North Carolina Literary Review Online 2021

Page 64



LOVE AND MARRIAGE a review by Brandy Reeves Judy Goldman. Together: A Memoir of a Marriage and a Medical Mishap. Doubleday, 2019.

BRANDY REEVES received her BA in English from Salem College and her MA in English from NC State University. She is currently an Adjunct Instructor of English at Forsyth Technical Community College. JUDY GOLDMAN is the author of two memoirs, two novels, and two collections of poetry. Her writing has appeared in literary magazines like Southern Review, Kenyon Review, Gettysburg Review, Ohio Review, Prairie Schooner, Shenandoah, and Crazyhorse, as well as Real Simple, USA Today, The Washington Post, and Literary Hub. She has received the Irene Blair Honeycutt Lifetime Achievement Award, the Hobson Award for Distinguished Achievement in Arts and Letters, the Fortner Writer and Community Award for “outstanding generosity to other writers and the larger community,” and the Beverly D. Clark Author Award from Queens University.

ABOVE Judy and Henry Goldman in Colorado, 1979 and OPPOSITE at their

fifty-second wedding anniversary, 2019

Judy Goldman’s memoir, appropriately titled Together, is “about why and how two people come together and why and how they stay together” (224). Together centers on the medical mishap that changed Goldman’s marriage when her husband Henry’s battle with paralysis reshaped the traditional gender dynamics of their marriage and, in turn, the author’s image of herself. The memoir is a journey to finding oneself in the midst of change, accepting what cannot be changed, and recognizing a new normal, as well as about healing and forgiveness. Together begins with a typical Goldman morning in 2006 before Henry’s epidural procedure for spinal stenosis. During the epidural, the doctor nicked the wrong vein, causing temporary paralysis in Henry’s entire lower body. The accident is a life-changing event, but the memoir begins with no indication of angst or worry about the pending procedure to prepare the reader for the upcoming upheaval that so much of the memoir will cover as the couple desperately struggles to find and regain the normalcy of that morning. After “The Accident,” Goldman shifts the narrative between their lives after the incident and early memories of her courtship and marriage, from their blind date, the engagement on their third date, their small and intimate wedding, the honeymoon period to follow, to the first five months into their marriage. These memories are sandwiched between desperate moments of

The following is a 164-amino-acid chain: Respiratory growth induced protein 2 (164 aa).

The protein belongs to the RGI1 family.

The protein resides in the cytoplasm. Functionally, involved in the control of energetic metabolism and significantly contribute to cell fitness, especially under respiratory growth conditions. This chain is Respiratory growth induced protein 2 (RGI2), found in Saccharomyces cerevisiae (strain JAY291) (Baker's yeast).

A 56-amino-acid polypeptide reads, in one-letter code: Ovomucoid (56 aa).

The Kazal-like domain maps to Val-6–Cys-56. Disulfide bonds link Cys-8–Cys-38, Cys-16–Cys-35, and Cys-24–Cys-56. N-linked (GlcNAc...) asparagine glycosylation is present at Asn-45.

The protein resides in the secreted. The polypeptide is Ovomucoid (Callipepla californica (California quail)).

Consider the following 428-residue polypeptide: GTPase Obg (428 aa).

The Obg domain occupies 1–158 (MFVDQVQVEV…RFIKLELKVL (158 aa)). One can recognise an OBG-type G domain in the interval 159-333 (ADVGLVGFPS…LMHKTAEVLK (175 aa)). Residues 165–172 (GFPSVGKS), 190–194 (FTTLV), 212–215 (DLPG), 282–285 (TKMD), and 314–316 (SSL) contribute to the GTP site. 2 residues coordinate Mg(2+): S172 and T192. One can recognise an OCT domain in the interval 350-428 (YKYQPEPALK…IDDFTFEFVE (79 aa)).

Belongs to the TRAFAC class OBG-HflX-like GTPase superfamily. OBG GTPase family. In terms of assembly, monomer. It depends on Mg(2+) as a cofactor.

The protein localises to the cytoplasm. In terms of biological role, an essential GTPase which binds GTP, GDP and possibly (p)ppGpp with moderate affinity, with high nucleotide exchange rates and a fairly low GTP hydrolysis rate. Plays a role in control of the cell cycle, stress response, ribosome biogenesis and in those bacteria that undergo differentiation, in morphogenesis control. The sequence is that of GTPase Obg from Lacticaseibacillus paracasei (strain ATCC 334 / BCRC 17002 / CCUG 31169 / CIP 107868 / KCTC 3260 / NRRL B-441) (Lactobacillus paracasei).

the present that describe their struggle to resume normalcy. Months following “The Accident,” after battling with hospitals and doctors to heal her husband and to understand how this could have happened, the Goldmans are again enjoying a normal afternoon – Henry using a cane by this point – when it becomes clear that they are far from how things were before. Henry trips on the rug, injuring his legs – and his pride, as their role reversal during his recovery will evidently continue. In the second chapter, Goldman describes how she was called Flimely, Yiddish for “little bird,” as a child. It is a characterization that she internalized to the point that she “like many women of [her] generation, married and made [her]self at home in the role of LookedAfter Wife.” This characterization created the dynamics of Judy as the passive wife and Henry

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